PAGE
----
Statement of the NHLBI Director
Fostering the Independence of New Investigators
I am strongly committed to ensuring the continuing vigor of the research
enterprise through training and career development of new investigators.
The nurturing of young talent was a high priority during my tenure in
academic medicine, in particular because it coincided with a time of constrained
budgets that resulted in the virtual loss of a generation of promising
young investigators. Thereafter, as Scientific Director of the NHLBI,
I created an Office of Education to raise the visibility and stature of
training and mentoring in our intramural research program.
It is clear that much, if not most, of the momentum in this arena must
continue to come from the scientists in our laboratories and clinics who
are in a position to recruit and mentor young researchers and show them
the path to a rewarding career. Nonetheless, as we confront another spell
of budget constraints I believe that the NHLBI can and should look for
innovative ways to spark this effort. Most particularly, we need to create
a better springboard to launch junior investigators into independent careers.
In practical terms, that entails increasing the rate at which trainees
achieve independent funding through an NHLBI research project grant (RPG).
We have taken several noteworthy steps to do so.
The Institute has increased the R01 payline for new investigators by
5 percentile points. Currently, for instance, we are paying to the 14th
percentile for general applicants, but reaching to the 19th percentile
for new (i.e., type 1) R01 applications from new investigators.
Full Award Duration
To meet the requirement that the average project period not exceed 4
years, the NHLBI typically applies a formula that reduces the duration
of some of its grants. We are now excluding new investigator grants from
this calculation and funding all such awards at the level recommended
by the initial review group (IRG). We believe that full-term funding will
increase the productivity of investigators during their initial period
of independence and, thereby, render them more competitive for subsequent
Beginning in fiscal year 2006, the NHLBI will enable an expedited review
for type 1 R01 applications from new investigators that “miss” the
payline by 5 percentile points or fewer. Rather than requiring investigators
submit amended applications for a full round of review—a process
that takes 6 months—we will permit them to address IRG concerns
in a communication for administrative consideration. If NHLBI staff
determine that IRG concerns have been addressed satisfactorily, the application
will be funded promptly.
The NHLBI has for many years been a strong supporter of K-series awards
as an avenue to research independence. To broaden the accessibility and
maximize the utility of such awards, we recently revised the special leave
guidelines to accommodate personal and family circumstances (e.g., medical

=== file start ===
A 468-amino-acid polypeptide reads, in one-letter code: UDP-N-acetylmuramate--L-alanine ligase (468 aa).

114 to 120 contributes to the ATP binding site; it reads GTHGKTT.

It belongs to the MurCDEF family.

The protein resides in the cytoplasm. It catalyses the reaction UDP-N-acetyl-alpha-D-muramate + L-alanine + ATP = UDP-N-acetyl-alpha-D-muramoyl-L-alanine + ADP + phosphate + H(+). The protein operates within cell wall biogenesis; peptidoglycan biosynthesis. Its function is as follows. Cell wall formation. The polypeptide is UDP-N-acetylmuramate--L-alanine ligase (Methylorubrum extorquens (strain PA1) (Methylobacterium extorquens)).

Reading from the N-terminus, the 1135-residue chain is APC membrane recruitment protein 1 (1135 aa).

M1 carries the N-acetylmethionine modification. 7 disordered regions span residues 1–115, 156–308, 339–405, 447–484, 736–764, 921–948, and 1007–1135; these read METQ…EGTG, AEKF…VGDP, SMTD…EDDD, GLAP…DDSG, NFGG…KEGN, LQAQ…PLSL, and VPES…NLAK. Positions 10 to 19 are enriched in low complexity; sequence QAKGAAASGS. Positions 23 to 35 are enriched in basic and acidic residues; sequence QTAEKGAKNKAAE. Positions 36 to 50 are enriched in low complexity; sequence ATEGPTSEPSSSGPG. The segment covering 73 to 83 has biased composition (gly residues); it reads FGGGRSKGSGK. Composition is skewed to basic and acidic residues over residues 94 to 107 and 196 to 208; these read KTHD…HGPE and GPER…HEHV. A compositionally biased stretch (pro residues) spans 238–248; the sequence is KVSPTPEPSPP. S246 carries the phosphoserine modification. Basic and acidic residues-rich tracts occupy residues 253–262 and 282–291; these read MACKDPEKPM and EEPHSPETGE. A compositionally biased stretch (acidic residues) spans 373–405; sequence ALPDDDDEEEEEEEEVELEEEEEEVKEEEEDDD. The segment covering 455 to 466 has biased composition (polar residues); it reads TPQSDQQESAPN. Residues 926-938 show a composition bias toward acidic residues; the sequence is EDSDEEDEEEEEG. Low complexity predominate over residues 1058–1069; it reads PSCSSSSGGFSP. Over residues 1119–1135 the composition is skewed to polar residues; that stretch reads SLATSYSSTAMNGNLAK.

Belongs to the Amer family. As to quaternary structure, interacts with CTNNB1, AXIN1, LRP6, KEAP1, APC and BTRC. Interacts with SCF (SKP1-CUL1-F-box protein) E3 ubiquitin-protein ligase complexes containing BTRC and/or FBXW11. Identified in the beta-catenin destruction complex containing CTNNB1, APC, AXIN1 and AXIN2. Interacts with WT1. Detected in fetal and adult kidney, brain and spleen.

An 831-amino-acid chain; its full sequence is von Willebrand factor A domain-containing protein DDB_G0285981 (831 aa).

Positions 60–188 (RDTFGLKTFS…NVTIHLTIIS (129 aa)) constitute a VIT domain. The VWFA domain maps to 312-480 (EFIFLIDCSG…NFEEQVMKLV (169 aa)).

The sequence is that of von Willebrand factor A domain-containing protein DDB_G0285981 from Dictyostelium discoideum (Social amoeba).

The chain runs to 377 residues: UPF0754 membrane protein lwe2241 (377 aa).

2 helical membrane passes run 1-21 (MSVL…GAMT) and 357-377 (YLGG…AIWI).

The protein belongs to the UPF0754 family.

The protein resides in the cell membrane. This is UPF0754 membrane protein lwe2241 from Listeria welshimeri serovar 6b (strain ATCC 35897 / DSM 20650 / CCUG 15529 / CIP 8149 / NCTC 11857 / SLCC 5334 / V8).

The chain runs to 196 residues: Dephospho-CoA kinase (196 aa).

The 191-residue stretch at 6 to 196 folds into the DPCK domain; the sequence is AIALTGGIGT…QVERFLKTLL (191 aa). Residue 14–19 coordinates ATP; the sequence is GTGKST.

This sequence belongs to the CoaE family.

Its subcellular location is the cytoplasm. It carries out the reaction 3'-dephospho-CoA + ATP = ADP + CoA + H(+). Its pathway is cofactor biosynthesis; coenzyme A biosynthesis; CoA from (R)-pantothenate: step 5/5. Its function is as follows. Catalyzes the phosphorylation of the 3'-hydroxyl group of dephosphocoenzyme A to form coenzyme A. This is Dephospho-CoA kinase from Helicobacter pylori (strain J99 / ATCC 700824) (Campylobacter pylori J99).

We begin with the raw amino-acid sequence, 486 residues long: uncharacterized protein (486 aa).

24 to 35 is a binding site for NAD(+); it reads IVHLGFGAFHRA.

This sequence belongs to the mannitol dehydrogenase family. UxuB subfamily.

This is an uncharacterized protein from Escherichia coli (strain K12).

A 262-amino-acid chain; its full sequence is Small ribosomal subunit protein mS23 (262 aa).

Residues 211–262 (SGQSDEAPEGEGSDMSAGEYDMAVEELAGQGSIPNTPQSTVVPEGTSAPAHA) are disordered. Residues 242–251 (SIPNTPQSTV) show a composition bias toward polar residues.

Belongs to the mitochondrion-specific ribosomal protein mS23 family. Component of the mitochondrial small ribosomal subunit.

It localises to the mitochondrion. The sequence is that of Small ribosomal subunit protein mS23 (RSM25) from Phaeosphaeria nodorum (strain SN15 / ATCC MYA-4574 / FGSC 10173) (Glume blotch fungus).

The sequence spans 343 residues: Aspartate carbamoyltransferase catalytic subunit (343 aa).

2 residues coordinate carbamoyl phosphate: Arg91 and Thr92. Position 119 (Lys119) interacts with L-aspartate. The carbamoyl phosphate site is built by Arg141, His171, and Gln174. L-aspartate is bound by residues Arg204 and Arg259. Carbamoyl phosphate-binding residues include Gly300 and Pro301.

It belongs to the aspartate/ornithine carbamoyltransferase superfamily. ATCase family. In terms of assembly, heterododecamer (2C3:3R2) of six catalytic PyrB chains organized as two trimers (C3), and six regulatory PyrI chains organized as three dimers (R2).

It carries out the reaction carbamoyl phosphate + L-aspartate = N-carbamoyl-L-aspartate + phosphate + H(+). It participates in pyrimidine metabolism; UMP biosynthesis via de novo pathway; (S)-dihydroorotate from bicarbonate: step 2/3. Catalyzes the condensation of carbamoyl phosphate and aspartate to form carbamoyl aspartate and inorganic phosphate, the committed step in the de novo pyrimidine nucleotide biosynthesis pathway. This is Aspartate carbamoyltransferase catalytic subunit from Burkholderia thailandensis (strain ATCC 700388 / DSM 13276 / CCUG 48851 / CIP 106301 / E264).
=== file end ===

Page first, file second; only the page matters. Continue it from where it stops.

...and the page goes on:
conditions, disability, childrearing, elder care). The new policies permit
eligible awardees to take a leave of absence during the award period,
train at a lower level of effort for a longer period of time, or pursue
part of the training period at another institution.
Unfortunately, only about 20 percent of K-awardees are successful in
obtaining RPGs. We are anxious to understand the reasons for this phenomenon
and to develop strategies that may increase the yield of K-awards. In
this regard, the NHLBI plans to join the NIH in supporting
a standardized career transition program that would include a phase I
mentored K-series award that transitions to a phase II R-series award
contingent on securing an independent research position.
The NHLBI also is exploring the feasibility of expanding its current
training program into a comprehensive network that includes significant
mentoring and career development components, laboratory and project management
training, and grant writing experiences. In addition, we are contemplating
working with professional societies to establish a “mentoring bank”
as an asset for new and established investigators and, especially, for
individuals who are training at non-research-intensive institutions.
Resources for Applicants
Let me mention the following resources developed by the NHLBI to assist
applicants for its training and career development programs.
- “Helpful Hints” for applicants preparing K-series applications—currently
available for K08,
- “Model Applications” for K-series awards—currently
available for K08,
awards. Model applications for K25 awards are being developed.
- Database of active
National Research Service Award Training Grants. Grants can be sorted
by location, institution, department, type of training (predoctoral,
postdoctoral, short-term), or principal investigator.
The Institute plans to conduct an internal assessment of its training
and career development programs and, thereafter, to solicit the assistance
of scientific leaders in identifying new opportunities and priorities.
We look forward to meeting the challenge of creating and sustaining a
workforce commensurate with the vitality and dynamics of our research
enterprise. We are counting on our colleagues in the research community
to join us in this critical endeavor.
Last updated: February 10, 2006